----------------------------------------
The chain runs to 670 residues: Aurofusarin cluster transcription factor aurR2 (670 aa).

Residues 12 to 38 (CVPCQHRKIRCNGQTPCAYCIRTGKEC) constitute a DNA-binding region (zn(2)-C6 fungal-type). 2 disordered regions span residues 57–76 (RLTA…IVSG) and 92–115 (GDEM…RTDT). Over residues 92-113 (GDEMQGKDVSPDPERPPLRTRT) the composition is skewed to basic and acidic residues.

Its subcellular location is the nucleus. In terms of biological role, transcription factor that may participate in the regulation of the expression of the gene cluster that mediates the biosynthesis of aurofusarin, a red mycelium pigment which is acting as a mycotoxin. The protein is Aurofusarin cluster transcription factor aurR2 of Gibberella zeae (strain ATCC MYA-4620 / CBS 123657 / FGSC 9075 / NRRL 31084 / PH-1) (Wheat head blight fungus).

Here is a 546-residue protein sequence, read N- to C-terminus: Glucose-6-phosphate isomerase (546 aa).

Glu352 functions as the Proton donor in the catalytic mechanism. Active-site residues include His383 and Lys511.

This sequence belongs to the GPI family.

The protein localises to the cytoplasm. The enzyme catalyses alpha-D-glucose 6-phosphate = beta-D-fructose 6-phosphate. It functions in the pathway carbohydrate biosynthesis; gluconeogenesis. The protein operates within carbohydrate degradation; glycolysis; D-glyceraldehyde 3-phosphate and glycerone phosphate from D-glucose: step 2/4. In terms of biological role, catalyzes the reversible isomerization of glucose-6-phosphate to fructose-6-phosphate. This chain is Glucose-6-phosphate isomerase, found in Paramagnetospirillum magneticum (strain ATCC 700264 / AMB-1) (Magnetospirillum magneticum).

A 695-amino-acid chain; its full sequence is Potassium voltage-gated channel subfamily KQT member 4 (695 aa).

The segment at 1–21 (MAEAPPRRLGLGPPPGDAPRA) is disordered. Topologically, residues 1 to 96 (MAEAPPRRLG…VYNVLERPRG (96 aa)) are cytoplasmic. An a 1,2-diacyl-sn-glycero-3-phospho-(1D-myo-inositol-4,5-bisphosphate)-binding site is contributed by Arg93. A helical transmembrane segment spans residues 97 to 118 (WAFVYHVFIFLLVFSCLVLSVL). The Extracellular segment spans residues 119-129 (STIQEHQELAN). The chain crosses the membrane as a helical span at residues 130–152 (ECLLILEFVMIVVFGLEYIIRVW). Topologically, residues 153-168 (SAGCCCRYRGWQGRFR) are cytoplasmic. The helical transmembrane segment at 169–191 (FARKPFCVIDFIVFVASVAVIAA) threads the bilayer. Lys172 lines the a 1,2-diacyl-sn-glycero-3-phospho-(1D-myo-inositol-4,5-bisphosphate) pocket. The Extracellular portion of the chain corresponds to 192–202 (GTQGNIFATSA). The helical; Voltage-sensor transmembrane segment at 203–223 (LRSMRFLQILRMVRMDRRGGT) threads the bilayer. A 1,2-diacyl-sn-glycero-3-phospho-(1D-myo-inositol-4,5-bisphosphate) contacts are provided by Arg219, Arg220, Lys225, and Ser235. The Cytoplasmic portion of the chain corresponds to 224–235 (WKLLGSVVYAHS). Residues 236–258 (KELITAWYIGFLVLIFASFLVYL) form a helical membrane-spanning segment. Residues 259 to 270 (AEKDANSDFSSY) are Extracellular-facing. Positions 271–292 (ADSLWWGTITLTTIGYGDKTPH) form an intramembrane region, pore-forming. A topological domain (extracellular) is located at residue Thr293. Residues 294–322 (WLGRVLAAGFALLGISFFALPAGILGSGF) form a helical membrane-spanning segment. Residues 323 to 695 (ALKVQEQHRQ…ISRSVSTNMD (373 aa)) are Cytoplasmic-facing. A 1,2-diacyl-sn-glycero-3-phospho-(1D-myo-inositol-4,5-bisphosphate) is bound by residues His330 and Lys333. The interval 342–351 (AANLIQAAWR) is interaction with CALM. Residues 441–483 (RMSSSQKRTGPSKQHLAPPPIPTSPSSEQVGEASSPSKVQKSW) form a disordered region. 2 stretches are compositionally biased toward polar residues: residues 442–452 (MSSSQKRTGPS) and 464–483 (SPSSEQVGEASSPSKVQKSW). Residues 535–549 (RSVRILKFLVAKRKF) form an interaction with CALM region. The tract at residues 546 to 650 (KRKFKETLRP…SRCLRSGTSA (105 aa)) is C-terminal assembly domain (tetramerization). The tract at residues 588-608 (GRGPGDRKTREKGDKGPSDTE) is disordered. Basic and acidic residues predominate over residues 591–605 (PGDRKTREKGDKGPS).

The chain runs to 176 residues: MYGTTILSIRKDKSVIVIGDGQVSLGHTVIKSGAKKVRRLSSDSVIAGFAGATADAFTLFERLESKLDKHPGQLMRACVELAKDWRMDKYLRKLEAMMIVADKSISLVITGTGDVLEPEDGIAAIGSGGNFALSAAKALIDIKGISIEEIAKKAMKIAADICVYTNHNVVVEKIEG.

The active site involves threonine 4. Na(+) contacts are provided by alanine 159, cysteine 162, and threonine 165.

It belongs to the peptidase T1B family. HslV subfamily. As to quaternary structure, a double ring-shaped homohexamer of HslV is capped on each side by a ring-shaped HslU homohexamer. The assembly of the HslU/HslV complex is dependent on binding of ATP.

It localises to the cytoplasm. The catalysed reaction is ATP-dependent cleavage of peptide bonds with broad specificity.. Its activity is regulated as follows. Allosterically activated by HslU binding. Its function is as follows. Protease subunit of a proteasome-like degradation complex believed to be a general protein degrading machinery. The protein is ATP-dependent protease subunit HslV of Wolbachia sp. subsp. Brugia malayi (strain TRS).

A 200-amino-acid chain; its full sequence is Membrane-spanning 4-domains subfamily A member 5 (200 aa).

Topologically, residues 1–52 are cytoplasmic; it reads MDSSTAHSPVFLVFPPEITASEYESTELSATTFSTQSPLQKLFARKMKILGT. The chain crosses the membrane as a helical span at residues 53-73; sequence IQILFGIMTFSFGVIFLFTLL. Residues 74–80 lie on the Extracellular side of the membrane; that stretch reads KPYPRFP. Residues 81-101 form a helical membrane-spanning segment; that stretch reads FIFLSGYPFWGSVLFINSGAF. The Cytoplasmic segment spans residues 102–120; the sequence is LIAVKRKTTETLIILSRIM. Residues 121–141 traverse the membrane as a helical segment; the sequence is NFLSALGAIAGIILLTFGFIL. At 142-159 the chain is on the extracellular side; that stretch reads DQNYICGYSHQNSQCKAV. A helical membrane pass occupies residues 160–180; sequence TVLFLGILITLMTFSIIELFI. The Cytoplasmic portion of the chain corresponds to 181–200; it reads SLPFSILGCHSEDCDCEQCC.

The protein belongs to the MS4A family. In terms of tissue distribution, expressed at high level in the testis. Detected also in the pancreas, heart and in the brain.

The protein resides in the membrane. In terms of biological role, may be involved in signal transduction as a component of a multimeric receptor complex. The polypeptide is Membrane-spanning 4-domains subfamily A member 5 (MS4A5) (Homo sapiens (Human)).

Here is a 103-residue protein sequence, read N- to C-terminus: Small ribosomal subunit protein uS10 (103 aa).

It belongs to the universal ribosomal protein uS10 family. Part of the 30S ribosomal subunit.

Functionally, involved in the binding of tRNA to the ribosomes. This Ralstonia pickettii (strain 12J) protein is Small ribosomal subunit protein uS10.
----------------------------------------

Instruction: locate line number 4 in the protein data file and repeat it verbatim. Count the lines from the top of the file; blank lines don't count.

Here is a 546-residue protein sequence, read N- to C-terminus: Glucose-6-phosphate isomerase (546 aa).